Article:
FBI: Serial killer admitted to 4 slayings in state

SEATTLE -- Suspected serial killer Israel Keyes, who committed suicide in Alaska while being held in the slaying of  barista Samantha Koenig there, admitted to four slayings in Washington state years ago, the FBI said Monday.

"Keyes admitted to murdering four people in Washington; he killed two people (independent of each other) sometime during 2005 and 2006, and murdered a couple in Washington between 2001 and 2005," the FBI office in Anchorage, Alaska, said in a statement. "It is unknown if these victims were residents of Washington or if they were vacationing in Washington but resided in another state.  It is also possible Keyes abducted them from a nearby state and transported them to Washington.

"Based upon investigation conducted following his arrest in March 2012 ... Keyes is believed to have committed multiple kidnappings and murders across the country between 2001 and March 2012," the FBI said. "Keyes lived in Washington (state) from 2001 to March 2007, at which time he moved to Alaska.  While living in Alaska, Keyes worked as a general contractor but traveled extensively."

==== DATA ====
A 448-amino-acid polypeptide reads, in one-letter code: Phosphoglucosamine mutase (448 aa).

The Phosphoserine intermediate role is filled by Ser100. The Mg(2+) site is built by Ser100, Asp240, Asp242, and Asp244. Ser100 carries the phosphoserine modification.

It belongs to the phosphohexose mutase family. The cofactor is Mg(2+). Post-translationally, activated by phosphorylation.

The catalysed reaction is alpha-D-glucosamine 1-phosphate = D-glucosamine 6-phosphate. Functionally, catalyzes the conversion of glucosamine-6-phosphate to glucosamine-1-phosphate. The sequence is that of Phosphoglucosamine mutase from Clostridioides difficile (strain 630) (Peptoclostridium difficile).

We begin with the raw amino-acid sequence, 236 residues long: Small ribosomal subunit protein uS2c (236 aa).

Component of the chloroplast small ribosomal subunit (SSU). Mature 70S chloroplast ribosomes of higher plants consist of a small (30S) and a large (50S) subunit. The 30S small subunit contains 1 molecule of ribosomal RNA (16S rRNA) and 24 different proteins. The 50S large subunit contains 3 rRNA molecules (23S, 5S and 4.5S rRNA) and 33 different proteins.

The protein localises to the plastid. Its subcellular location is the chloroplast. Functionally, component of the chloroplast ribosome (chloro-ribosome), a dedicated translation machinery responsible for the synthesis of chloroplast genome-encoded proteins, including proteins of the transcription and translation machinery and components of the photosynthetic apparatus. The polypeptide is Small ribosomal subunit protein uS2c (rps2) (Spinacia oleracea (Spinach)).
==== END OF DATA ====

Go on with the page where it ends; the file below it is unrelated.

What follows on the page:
Keyes spent much of his life in Washington. He enlisted in the Army and served for exactly three years before being discharged. Afterward, Keyes worked for the Makah Tribal Council in Neah Bay from 2001 to 2007.

In March, police in Texas arrested Keyes for the February kidnapping and killing of Koenig, a barista in Alaska. During questioning, Keyes admitted to her murder. He also told police he was responsible for a well-publicized double homicide in Vermont and many other bloody crimes.

"Additionally, Keyes admitted to investigators that in 2009 he murdered a victim on the East Coast and disposed of the body in New York state. Based on Keyes’ statements, investigators believe Keyes abducted the victim from a surrounding state and transported him/her to New York," the FBI said.

Despite few details, prosecutors believe the information they were getting from Keyes was credible. Authorities won't say much about what they learned from Keyes before he killed himself.

"Investigators believe that Keyes did not know any of his victims prior to their abductions," the FBI said. "He described several remote locations that he frequented to look for victims – parks, campgrounds, trailheads, cemeteries, boating areas, etc.

Anyone with information concerning Keyes is encouraged to contact the FBI at 1-800-CALL- FBI.